3. The patient arrives and is carefully weighed. Standing and sitting blood pressures are taken. Temperature is taken.
  4. Access is setup. For patients with a fistula (a surgical modification to an arm or leg vein to make it more robust, and therefore usable for high capacity blood movement required by dialysis) this means inserting two large gauge needles into the fistula. (this is painful for the patient but there are various methods of numbing the entry sites before the needles are inserted - the two most common are lignocaine(lidocaine) a local anaesthetic injected under the skin and there is also available a cream called EMLA which is applied to the skin 45 minutes before the needles are inserted). Fistulas are widely considered the desirable way to get access for hemodialysis, but they take time to setup and mature (anywhere between 5 weeks to 15 weeks). For other patients, access may be via a catheter installed to connect to large veins in the chest. Other arrangements can be made as well.
  5. When access has been setup, the patient is then connected to the preconfigured plumbing - creating a complete loop through the pump and filter. The pump and a timer are started. Hemodialysis is underway.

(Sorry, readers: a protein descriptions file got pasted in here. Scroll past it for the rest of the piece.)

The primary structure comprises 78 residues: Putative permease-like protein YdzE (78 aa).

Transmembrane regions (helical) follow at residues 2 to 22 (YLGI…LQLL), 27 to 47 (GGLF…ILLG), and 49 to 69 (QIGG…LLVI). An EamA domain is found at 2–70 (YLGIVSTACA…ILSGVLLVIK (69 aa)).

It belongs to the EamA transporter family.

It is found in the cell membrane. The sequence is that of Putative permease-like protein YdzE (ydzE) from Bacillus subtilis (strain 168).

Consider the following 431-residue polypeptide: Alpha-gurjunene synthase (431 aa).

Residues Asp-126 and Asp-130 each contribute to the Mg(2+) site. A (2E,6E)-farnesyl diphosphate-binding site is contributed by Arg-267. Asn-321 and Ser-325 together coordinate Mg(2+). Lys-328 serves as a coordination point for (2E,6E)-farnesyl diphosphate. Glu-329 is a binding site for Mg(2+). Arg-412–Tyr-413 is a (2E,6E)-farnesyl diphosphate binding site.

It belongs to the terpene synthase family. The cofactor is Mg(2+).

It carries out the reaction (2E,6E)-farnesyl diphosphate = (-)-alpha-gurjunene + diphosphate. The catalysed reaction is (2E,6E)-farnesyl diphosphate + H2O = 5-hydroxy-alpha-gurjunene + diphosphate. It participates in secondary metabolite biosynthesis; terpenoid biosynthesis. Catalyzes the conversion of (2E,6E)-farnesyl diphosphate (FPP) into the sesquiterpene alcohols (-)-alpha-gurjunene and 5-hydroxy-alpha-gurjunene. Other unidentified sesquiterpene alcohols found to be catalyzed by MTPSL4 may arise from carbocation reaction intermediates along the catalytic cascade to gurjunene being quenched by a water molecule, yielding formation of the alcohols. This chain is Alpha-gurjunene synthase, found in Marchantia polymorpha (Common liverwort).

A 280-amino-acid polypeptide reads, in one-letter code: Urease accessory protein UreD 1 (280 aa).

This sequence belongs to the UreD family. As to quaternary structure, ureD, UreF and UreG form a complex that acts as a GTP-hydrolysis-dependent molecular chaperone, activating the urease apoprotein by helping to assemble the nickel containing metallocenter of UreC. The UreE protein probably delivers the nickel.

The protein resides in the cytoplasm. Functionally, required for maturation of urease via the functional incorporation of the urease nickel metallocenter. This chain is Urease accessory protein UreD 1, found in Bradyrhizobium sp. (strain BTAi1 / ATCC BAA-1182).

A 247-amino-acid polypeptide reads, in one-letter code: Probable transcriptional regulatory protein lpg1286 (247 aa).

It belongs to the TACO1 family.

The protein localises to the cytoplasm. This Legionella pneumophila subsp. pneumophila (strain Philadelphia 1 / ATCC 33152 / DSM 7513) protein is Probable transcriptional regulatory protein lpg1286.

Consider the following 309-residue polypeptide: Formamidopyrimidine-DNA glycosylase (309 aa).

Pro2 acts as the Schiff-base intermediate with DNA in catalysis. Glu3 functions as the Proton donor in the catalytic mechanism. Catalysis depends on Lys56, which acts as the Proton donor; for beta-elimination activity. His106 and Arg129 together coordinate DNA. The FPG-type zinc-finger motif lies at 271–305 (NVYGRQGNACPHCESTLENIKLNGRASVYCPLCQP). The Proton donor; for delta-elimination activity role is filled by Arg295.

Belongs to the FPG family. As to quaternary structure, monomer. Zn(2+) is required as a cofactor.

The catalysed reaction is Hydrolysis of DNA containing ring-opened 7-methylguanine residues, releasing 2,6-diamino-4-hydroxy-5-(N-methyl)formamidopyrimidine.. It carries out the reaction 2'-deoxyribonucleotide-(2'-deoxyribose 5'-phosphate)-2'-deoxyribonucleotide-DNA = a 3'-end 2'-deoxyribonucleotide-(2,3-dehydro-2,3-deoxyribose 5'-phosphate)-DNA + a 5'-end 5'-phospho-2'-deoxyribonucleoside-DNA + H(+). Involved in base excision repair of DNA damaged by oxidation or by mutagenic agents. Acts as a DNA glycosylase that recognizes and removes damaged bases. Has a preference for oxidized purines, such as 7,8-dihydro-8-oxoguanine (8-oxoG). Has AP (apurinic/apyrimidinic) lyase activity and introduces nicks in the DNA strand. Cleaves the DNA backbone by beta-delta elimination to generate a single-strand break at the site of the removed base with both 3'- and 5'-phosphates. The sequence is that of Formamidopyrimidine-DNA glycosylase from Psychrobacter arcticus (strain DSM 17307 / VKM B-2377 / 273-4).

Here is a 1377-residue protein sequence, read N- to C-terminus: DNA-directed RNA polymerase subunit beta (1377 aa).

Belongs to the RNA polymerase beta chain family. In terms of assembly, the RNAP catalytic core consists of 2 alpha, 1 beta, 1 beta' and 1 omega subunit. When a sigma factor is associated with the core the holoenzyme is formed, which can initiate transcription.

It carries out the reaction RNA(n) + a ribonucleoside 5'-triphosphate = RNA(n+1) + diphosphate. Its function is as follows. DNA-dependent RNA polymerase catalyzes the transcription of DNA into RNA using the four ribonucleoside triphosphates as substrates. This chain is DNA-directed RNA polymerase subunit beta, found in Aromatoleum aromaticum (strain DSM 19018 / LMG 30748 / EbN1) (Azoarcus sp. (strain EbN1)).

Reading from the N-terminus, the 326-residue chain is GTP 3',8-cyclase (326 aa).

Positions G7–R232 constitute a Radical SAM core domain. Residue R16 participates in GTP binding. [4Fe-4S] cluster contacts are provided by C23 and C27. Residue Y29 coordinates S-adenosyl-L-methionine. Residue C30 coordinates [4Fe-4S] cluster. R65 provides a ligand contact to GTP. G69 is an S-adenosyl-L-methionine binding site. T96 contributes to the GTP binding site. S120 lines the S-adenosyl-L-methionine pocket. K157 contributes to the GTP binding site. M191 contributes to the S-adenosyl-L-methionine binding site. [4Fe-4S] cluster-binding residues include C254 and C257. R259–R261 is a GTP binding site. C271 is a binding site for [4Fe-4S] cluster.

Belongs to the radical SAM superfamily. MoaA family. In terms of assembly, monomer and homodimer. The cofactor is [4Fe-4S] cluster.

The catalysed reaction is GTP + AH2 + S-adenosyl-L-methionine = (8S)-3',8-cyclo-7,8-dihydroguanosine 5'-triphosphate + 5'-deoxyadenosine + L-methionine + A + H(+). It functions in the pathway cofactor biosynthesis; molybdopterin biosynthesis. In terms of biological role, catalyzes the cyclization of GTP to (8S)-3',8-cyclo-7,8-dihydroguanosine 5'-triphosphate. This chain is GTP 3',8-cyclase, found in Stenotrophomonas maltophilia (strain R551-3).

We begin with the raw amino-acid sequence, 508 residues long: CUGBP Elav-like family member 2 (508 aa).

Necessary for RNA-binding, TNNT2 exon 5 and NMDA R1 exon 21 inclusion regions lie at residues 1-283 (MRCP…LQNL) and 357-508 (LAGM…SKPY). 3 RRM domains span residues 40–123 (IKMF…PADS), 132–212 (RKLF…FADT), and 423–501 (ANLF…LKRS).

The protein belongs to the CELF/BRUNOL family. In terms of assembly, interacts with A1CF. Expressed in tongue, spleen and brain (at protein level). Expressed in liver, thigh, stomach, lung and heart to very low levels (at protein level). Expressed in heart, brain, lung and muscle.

6. Periodically (every half hour, nominally) blood pressure is taken. As a practical matter, fluid is also removed during dialysis. Most dialysis patients are on moderate to severe fluid restrictive diets (in addition to other dietary restrictions), since kidney failure usually includes an inability to properly regulate fluid levels in the body. A session of hemodialysis may typically remove 2-5 kilograms (5-10 pounds) of fluid from the patient. The amount of fluid to be removed is set by the dialysis nurse according to the patient's "estimated dry weight." . This is a weight that the care staff believes represents what the patient should weigh without fluid built up because of kidney failure. Removing this much fluid can cause or exacerbate low blood pressure. Monitoring is intended to detect this before it becomes too severe. Low blood pressure can cause cramping, nausea, shakes, dizziness, lightheadedness, and unconsciousness.